After five years of construction, the world’s largest single-dish radio telescope is almost ready.
The Five hundred metre Aperture Spherical Telescope (FAST) dwarfs the previous record holder, the Arecibo telescope in Puerto Rico, which measures just 300 metres in diameter.
“The project has the potential to search for more strange objects to better understand the origin of the universe and boost the global hunt for extra-terrestrial life,” according to Zheng Xiaonian, the deputy head of National Astronomical Observatories of China (NAOC).
The new telescope will be one of the most sensitive, able to receive weaker and more distant radio signals, helping to explore the nature, origins and evolution of the universe.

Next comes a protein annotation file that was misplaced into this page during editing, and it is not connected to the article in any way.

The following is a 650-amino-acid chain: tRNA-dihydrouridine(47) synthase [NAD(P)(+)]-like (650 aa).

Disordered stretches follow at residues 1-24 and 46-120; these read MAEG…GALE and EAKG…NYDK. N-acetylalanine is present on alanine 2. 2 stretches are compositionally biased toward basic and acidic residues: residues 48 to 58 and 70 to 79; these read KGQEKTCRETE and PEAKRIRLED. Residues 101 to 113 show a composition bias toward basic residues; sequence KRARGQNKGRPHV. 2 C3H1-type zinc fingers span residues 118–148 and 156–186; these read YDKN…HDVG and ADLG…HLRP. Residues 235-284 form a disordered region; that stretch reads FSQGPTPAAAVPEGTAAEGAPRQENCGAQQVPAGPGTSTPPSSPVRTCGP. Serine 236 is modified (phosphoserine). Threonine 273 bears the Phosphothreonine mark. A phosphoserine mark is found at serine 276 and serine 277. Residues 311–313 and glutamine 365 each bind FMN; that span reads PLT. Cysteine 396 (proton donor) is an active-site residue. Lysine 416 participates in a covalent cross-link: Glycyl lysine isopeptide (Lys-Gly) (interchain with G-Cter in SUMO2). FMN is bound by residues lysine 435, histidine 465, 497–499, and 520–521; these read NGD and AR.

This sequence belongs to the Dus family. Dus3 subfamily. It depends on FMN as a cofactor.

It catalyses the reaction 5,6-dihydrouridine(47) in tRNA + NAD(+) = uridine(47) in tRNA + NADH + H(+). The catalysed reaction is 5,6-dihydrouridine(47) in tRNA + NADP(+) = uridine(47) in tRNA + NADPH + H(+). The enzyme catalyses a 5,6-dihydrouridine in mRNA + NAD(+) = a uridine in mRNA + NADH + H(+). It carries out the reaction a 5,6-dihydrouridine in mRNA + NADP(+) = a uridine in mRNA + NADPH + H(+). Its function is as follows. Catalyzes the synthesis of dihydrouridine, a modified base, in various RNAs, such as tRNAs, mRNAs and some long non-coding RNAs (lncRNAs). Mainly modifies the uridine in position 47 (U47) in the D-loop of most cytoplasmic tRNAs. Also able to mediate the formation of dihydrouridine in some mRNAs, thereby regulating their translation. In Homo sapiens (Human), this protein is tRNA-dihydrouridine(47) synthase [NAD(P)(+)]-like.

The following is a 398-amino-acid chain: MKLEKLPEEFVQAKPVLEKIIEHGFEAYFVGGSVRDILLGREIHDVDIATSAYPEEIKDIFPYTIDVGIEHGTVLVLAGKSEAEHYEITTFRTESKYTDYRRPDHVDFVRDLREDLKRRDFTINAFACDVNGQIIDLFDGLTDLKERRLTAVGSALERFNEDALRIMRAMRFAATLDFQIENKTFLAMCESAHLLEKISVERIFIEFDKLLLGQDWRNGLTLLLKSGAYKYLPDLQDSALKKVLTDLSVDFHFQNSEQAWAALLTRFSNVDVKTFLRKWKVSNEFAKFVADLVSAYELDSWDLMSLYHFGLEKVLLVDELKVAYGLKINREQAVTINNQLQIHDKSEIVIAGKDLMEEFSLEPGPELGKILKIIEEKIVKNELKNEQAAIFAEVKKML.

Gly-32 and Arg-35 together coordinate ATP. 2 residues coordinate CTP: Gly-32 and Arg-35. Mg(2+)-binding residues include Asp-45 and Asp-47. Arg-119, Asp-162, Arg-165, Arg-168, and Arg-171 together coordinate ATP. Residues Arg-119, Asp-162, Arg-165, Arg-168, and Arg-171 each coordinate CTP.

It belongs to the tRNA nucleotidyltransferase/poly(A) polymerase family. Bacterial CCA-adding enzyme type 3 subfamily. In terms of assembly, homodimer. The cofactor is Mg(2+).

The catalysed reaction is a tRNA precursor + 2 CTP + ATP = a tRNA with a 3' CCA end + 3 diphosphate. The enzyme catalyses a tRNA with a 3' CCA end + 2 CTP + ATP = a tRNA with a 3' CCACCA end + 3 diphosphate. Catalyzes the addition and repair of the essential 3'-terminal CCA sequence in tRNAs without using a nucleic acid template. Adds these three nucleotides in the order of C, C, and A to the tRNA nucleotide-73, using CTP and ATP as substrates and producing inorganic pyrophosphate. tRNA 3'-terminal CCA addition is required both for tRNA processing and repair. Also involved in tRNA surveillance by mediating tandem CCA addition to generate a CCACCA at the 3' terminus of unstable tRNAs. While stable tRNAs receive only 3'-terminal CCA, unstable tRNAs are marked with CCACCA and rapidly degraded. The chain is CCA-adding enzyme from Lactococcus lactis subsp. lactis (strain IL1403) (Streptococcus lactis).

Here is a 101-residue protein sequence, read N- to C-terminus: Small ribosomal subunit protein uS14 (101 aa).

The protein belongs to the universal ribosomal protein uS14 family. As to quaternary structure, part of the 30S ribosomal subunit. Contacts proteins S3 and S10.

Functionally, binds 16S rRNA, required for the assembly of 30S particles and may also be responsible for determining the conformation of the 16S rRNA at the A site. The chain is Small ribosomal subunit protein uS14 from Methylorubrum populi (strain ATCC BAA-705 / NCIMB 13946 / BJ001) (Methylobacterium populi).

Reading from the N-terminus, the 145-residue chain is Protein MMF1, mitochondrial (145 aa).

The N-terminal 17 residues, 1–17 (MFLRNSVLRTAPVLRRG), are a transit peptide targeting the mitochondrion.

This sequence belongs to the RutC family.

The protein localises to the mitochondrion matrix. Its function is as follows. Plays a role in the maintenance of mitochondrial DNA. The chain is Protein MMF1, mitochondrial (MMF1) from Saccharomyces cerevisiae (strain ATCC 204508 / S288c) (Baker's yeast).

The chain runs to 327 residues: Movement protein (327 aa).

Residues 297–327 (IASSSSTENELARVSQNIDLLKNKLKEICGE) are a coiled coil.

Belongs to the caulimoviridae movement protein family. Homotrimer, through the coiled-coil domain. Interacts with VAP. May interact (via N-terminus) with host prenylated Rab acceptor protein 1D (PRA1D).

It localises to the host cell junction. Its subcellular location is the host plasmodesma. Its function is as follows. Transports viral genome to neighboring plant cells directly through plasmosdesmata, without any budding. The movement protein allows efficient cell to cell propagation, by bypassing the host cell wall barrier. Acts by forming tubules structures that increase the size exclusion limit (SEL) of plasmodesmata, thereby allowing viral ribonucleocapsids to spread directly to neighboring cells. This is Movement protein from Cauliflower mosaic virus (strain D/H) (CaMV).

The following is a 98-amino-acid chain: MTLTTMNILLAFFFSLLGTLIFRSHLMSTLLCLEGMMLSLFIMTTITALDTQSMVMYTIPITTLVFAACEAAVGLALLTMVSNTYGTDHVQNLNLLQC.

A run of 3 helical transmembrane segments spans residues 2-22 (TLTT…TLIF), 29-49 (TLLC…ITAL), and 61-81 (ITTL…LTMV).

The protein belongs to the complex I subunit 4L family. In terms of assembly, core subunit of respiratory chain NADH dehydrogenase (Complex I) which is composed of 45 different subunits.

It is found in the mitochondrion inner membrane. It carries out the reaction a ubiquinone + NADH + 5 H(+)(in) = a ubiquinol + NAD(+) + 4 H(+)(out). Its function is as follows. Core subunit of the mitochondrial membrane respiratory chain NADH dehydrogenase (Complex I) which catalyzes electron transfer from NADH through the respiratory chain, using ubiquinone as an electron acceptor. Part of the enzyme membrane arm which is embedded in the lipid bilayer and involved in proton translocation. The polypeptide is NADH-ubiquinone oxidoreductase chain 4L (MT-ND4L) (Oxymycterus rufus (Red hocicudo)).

"FAST's potential to discover an alien civilisation will be 5 to 10 times that of current equipment, as it can see farther and darker planets," says Peng Bo, director of NAOC.
The telescope has a collecting area (surface for radio waves to bounce off) of 196,000 metres squared.
Once the radio waves bounce off the collecting area, they’ll hit a receiver that is being built by the CSIRO.
The 19 beam receiver is a key component of the scope, making it practical for FAST to search a large portion of the sky for faint and hidden galaxies.
CSIRO Chief Executive Dr Larry Marshall says the project is a great example of Australia’s innovative technology being delivered on the world stage.
“The powerful receiver we’ve created for FAST is the result of our long history developing cutting-edge astronomy technology to receive and amplify radio waves from space,” Acting Director CSIRO Astronomy and Space Science, Dr Douglas Bock said.
“Extending our technology and collaboration to China and working on what will become the world’s largest radio telescope really cements our position as a global R&D leader in this space."